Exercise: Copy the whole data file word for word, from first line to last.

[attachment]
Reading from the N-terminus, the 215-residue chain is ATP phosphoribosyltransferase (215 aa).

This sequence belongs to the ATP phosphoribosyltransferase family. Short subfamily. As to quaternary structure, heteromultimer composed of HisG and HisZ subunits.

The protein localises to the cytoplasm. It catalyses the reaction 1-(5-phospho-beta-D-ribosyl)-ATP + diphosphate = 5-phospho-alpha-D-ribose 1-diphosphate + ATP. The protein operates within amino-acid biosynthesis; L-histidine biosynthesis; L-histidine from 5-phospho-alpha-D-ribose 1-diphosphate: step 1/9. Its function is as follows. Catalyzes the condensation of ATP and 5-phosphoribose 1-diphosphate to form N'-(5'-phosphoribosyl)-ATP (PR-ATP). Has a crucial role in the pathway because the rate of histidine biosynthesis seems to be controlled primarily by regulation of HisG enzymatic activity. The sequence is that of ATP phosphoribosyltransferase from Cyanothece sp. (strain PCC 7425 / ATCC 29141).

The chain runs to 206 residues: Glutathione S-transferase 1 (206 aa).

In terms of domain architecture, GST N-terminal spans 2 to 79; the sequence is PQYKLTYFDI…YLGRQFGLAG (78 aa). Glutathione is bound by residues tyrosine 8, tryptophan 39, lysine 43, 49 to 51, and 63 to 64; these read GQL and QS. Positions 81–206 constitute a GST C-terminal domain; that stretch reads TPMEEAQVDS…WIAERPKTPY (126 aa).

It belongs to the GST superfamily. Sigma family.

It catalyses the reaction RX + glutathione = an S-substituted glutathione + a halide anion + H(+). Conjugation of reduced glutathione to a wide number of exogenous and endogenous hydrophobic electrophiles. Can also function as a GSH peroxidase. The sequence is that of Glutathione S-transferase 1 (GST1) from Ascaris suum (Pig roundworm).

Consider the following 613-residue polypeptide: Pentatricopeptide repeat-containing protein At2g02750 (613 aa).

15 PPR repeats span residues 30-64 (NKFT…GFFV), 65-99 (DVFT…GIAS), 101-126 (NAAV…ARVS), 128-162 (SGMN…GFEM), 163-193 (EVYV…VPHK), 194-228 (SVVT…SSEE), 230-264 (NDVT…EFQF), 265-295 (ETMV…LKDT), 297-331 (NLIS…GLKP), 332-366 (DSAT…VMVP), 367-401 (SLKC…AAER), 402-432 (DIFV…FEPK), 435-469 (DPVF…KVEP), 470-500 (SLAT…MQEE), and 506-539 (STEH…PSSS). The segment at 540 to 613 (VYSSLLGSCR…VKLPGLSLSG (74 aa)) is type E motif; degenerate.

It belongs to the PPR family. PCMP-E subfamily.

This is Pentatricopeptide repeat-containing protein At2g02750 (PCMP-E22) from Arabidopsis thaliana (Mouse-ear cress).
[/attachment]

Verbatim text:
Reading from the N-terminus, the 215-residue chain is ATP phosphoribosyltransferase (215 aa).

This sequence belongs to the ATP phosphoribosyltransferase family. Short subfamily. As to quaternary structure, heteromultimer composed of HisG and HisZ subunits.

The protein localises to the cytoplasm. It catalyses the reaction 1-(5-phospho-beta-D-ribosyl)-ATP + diphosphate = 5-phospho-alpha-D-ribose 1-diphosphate + ATP. The protein operates within amino-acid biosynthesis; L-histidine biosynthesis; L-histidine from 5-phospho-alpha-D-ribose 1-diphosphate: step 1/9. Its function is as follows. Catalyzes the condensation of ATP and 5-phosphoribose 1-diphosphate to form N'-(5'-phosphoribosyl)-ATP (PR-ATP). Has a crucial role in the pathway because the rate of histidine biosynthesis seems to be controlled primarily by regulation of HisG enzymatic activity. The sequence is that of ATP phosphoribosyltransferase from Cyanothece sp. (strain PCC 7425 / ATCC 29141).

The chain runs to 206 residues: Glutathione S-transferase 1 (206 aa).

In terms of domain architecture, GST N-terminal spans 2 to 79; the sequence is PQYKLTYFDI…YLGRQFGLAG (78 aa). Glutathione is bound by residues tyrosine 8, tryptophan 39, lysine 43, 49 to 51, and 63 to 64; these read GQL and QS. Positions 81–206 constitute a GST C-terminal domain; that stretch reads TPMEEAQVDS…WIAERPKTPY (126 aa).

It belongs to the GST superfamily. Sigma family.

It catalyses the reaction RX + glutathione = an S-substituted glutathione + a halide anion + H(+). Conjugation of reduced glutathione to a wide number of exogenous and endogenous hydrophobic electrophiles. Can also function as a GSH peroxidase. The sequence is that of Glutathione S-transferase 1 (GST1) from Ascaris suum (Pig roundworm).

Consider the following 613-residue polypeptide: Pentatricopeptide repeat-containing protein At2g02750 (613 aa).

15 PPR repeats span residues 30-64 (NKFT…GFFV), 65-99 (DVFT…GIAS), 101-126 (NAAV…ARVS), 128-162 (SGMN…GFEM), 163-193 (EVYV…VPHK), 194-228 (SVVT…SSEE), 230-264 (NDVT…EFQF), 265-295 (ETMV…LKDT), 297-331 (NLIS…GLKP), 332-366 (DSAT…VMVP), 367-401 (SLKC…AAER), 402-432 (DIFV…FEPK), 435-469 (DPVF…KVEP), 470-500 (SLAT…MQEE), and 506-539 (STEH…PSSS). The segment at 540 to 613 (VYSSLLGSCR…VKLPGLSLSG (74 aa)) is type E motif; degenerate.

It belongs to the PPR family. PCMP-E subfamily.

This is Pentatricopeptide repeat-containing protein At2g02750 (PCMP-E22) from Arabidopsis thaliana (Mouse-ear cress).